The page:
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Click to read about the Astragalus genus.

Astragalus alpinus
Astragalus alpinus variety alpinus (Alpine Milkvetch)
Fabaceae (Pea Family)

Montane and subalpine.  Streamsides and wet meadows.  Summer.
Groundhog Meadow Trail, July 31, 2004.

Although Astragalus alpinus is small and individual flowers are tiny, it is still easy to spot because it is often found in large colonies and there are numerous colorful flowers on each stalk.  Astragalus alpinus flowers range through shades of purple combined with white.

Welsh indicates that this circumpolar species, "is perhaps the most widely distributed species of Astragalus in existence. In Utah it is rare, but in much of North America it is the most common species in the genus".

Linnaeus named this species in 1753 from a specimen he collected in Lapland in 1732.

Astragalus alpinus
Astragalus alpinus variety alpinus (Alpine Milkvetch)
Fabaceae (Pea Family)

Montane and subalpine.  Streamsides and wet meadows.  Summer.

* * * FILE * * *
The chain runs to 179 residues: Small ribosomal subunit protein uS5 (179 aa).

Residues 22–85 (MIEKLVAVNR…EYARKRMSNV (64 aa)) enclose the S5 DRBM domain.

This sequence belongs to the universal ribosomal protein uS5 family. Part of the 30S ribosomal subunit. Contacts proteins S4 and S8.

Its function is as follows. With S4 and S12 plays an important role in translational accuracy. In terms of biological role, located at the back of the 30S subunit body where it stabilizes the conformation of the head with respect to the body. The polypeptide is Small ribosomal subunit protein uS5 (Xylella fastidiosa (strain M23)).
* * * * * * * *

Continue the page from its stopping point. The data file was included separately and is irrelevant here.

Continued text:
Groundhog Meadow Trail, July 31, 2004.

Leaflets typically arch, have no tendrils, and are not present on the flower stalk.

Astragalus alpinus
Astragalus alpinus variety alpinus (Alpine Milkvetch)
Fabaceae (Pea Family)

Montane and subalpine.  Streamsides and wet meadows.  Summer.
Groundhog Meadow Trail, July 31, 2004.

Astragalus alpinus
Astragalus alpinus variety alpinus (Alpine Milkvetch)
Fabaceae (Pea Family)

Montane and subalpine.  Streamsides and wet meadows.  Summer.
Groundhog Meadow Trail, July 31, 2004.

Range map © John Kartesz,
Floristic Synthesis of North America

State Color Key

Species present in state and native
Species present in state and exotic
Species not present in state

County Color Key

Species present and not rare
Species present and rare
Species extirpated (historic)
Species extinct
Species noxious
Species exotic and present
Native species, but adventive in state
Eradicated

Questionable presence

Range map for Astragalus alpinus